Allan Drexler and David Sibbet developed a team performance model framework for understanding team development that has similar concepts to those covered by Tuckman. In the Drexler/Sibbet model, there is a concept of a bouncing ball where team building begins with a lot of freedom of imagination, openness and aspirations and then slowly becomes more and more realistic and grounded as the team better understands the members, goals and constraints, and then bounces back up through implementation, creativity, innovation and high performance.
When a team is forming, there is a predictable progression of concerns and questions that the members have. The questions are typically asked in order even though there might be a little back and forth. If team members are not satisfied or convinced with the answers then they stall or go back to the previous stage/set of questions. The process begins with 4 stages of team creation before moving on to 3 stages of team performance and sustainability. The stages are:
Orientation or Why? Purpose and Intention. What is our mission and picture of success, and why am I here?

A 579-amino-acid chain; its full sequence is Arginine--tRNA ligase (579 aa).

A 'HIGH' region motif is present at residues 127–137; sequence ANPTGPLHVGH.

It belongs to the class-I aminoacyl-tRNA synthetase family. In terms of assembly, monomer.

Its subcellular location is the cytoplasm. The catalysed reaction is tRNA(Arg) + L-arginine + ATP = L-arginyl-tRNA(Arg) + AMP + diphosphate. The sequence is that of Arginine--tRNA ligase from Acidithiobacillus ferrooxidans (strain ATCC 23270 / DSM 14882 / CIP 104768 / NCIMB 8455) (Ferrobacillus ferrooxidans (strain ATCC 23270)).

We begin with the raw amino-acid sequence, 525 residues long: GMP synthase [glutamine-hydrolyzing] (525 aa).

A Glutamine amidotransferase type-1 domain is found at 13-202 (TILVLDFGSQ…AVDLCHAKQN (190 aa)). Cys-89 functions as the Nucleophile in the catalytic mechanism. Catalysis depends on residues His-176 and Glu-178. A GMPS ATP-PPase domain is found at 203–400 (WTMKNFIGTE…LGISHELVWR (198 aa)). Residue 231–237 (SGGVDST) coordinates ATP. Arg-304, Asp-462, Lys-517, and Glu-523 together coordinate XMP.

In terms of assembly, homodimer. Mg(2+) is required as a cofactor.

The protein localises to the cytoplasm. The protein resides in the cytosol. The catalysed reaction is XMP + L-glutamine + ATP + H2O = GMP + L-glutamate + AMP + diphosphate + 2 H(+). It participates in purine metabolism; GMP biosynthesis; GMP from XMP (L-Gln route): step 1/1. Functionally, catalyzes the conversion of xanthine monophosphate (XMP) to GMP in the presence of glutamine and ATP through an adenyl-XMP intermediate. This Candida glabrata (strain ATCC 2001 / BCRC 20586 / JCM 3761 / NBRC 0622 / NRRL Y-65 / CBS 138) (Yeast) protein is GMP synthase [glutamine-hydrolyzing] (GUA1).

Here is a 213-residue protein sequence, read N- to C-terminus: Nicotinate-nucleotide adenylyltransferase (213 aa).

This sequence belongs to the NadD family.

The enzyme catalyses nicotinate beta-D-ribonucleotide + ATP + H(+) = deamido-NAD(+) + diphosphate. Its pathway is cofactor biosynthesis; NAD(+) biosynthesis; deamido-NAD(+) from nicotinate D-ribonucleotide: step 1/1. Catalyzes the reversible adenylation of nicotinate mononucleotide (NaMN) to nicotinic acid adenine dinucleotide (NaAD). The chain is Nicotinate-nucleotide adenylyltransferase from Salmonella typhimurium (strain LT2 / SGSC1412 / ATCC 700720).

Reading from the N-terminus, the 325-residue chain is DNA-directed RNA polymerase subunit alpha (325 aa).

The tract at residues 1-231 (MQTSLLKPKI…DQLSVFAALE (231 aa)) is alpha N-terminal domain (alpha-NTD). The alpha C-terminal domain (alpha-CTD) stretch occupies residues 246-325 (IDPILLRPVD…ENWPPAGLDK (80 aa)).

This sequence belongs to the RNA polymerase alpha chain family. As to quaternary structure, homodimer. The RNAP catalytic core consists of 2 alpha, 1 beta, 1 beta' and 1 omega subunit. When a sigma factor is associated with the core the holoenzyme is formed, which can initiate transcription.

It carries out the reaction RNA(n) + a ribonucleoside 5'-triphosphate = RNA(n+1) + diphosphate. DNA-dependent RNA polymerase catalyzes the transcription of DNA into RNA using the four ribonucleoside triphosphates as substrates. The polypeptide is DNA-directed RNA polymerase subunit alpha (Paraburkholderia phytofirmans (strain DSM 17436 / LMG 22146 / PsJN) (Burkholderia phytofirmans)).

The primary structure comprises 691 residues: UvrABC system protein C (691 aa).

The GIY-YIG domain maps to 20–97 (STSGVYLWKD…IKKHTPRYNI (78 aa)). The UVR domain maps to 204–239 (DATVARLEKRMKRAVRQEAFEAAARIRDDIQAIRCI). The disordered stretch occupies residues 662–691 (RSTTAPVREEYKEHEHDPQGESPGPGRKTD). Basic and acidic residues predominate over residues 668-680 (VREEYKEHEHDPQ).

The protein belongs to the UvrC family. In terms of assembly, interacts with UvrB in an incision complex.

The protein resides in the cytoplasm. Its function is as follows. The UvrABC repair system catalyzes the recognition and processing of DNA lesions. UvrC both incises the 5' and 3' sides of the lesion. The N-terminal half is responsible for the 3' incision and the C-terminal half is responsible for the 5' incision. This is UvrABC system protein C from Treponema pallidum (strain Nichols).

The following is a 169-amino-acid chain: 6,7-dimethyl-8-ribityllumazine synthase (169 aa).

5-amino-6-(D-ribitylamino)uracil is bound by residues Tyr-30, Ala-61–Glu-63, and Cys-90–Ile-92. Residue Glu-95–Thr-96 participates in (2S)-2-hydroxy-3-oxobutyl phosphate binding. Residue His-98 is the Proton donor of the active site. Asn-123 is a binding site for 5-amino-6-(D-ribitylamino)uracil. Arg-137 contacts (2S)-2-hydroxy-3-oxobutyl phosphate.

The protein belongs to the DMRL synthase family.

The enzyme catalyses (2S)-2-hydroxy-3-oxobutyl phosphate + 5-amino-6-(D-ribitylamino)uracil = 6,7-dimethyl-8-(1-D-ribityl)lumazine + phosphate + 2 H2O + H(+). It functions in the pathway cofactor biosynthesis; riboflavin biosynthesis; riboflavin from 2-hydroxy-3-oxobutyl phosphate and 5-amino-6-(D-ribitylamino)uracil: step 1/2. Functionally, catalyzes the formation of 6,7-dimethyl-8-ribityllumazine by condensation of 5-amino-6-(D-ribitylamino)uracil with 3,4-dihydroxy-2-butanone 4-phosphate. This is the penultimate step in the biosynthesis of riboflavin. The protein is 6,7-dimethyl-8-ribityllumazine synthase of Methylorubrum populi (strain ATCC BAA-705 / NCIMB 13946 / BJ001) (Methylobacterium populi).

Trust Building or Who? Who are we working with? What is it going to be like? What skills and competencies do we have?
Goal Clarification or What? What is the group doing? What is the background of the project/product/company? What are our goals? What are the assumptions? What are the constraints? What are our targets and roles?
Commitment or How? How are we going to work together? Do we have a timeline? Budget? Resources? Let’s get all in!
Implementation or Who What When Where? Figuring out the details so we can start working. Most teams jump straight to here skipping the team creation steps and then stall.
High performance or Wow! – This is similar to Tuckman’s performing state after going through the forming, storming, performing. This is where we want to stay for as long as possible. This is where the team works together as one, requires little direction, respects and supports each other and focuses on delivering the common goal.
Renewal – or Why Continue? Things change. Either in team composition, environment or purpose so we have to always ask if what worked in the past will still enable further success in the future or do we need to re-group and cycle back.
Also check out the complete Fostering Self-organizing Teams series:
- What is a Self-organizing Team?
- Scrum Magic! Do Scrum – Become Hype-productive!
- 3 Models for Skills Acquisition
- Shu Ha Ri
- The Dreyfus Model of Skills Acquisition
- Situational Leadership
- Tuckman’s Stages of Group Development
- Drexler/Sibbet Team Performance Model
- The ScrumMaster’s Role is Fostering a High Performing Self-Organizing Team
- 7 Attributes of a Self-Organizing Team
- Delegation Board for Fostering a Self-Organizing Team
- The ScrumMaster’s Progressive Delegation Responsibility
- Fostering Self-Organizing Teams Presentation